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Posted: May 2, 2013 6:38 p.m.

Scharf: Listen to the shepherd’s voice

 

"The Lord is my shepherd, I shall not be in want. He makes me lie down in green pastures, he leads me beside quiet waters…"

You know how that poem continues, don’t you? To see the rest of it, open your Bible to Psalms 23. But for now, just let that picture of our Good Shepherd linger in your mind. The Lord is my shepherd.

Our text today is actually our Savior Jesus taking that same picture and applying it to himself and us — the Good Shepherd and his sheep.

In John 10:22-30, Jesus is dealing with some Jews who were rejecting him. They didn’t see how he could possibly be the Christ. He had proven it, but they didn’t buy it. It was in response to this that Jesus reminds them of the picture of the shepherd and sheep when he calls them, "not my sheep" in verse 26.

Ouch! Huh? That’s a problem, but sadly, it’s not a problem that Satan just reserves for those who profess to be enemies of Christ. Just like those Jews told Jesus to give them the kind of proof they were looking for, Satan tempts us make those same kind of demands of God: Prove it, God!

We get in our heads something that we think God would or should do and challenge him to be what we think our shepherd should be without bothering to follow his voice. We’re trying to call the shepherd to follow us.

That doesn’t work. If you’ve ever tried to put together a kit that is less than intuitive or beyond your engineering skills without following the directions, how does it turn out? Now maybe it’s because I’m no carpenter, but without following the directions for me — it just doesn’t.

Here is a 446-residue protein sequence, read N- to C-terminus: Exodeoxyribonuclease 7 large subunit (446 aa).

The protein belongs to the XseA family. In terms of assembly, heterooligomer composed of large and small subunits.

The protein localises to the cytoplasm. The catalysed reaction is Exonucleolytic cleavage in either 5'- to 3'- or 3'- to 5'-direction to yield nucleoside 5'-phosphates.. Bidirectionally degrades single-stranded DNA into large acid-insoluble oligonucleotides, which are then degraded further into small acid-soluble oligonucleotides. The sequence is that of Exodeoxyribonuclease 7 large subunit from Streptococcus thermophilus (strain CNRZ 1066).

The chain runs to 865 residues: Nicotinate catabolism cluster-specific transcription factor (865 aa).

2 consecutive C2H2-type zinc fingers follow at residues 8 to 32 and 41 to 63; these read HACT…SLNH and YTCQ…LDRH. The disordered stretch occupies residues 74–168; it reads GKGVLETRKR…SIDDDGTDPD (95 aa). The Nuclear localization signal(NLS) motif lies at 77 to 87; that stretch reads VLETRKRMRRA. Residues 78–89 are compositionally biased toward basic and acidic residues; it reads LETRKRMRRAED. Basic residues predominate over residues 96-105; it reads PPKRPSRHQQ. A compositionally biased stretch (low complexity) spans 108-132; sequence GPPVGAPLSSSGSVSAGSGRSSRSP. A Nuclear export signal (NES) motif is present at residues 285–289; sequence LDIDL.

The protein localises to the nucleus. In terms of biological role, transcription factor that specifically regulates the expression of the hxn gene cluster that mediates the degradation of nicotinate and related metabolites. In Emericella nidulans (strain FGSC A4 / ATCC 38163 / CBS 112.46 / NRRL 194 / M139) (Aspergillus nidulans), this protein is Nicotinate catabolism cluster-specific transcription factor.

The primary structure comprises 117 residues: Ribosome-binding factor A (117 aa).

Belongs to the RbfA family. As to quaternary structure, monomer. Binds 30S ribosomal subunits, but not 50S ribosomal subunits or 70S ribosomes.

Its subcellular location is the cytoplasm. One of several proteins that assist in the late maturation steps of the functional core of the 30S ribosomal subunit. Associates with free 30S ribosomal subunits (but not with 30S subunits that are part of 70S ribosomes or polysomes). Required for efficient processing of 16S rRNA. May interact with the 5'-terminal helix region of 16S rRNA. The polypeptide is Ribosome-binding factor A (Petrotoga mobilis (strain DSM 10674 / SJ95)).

Or in cooking: Flour instead of sugar or rat poison instead of salt won’t work for that recipe when you’re cooking. Trying to be a Christian without Christ or a sheep without our shepherd is a recipe for even greater failure.

Think of what that looks like in real life. It’s the couple who want God to make them happy and bless their marriage, but they don’t want to follow his directions and study the word together and pray together and really sacrifice for one another, forgiving when one spouse demonstrates weakness.

They don’t want to make the choice to truly love like God commands — they figure it should just come to them.

It’s people who want peace and a chance to rest, who keep trying harder and harder to protect and provide for themselves and worry about every little or big thing so that they can finally have everything under control and get some rest. But in all that hustle, they don’t have time to listen to Jesus when he said, "Come to me all you who are weary and burdened and I will give you rest."

And the only result is that they wear themselves out trying to handle things God has already offered to take care of.

It is God’s infinite grace, his astounding gift, that he has so changed our hearts with his law, making us realize our helplessness.

By God’s underserved, amazing and abiding grace, he has shown us our help — our shepherd. And look at what he said he does for us, what he proved he does for us by his resurrection.

He gives us eternal life. Every predator is defeated — our sins of going our own way, our death that they had earned, Satan’s doubts and despair — gone because Christ is risen!

Rev. Jonathan Scharf is pastor of Abiding Grace Lutheran Church in Covington. Worship every Sunday is at 10:30 a.m. Full sermons and more information can be found at abidinggrace.com.

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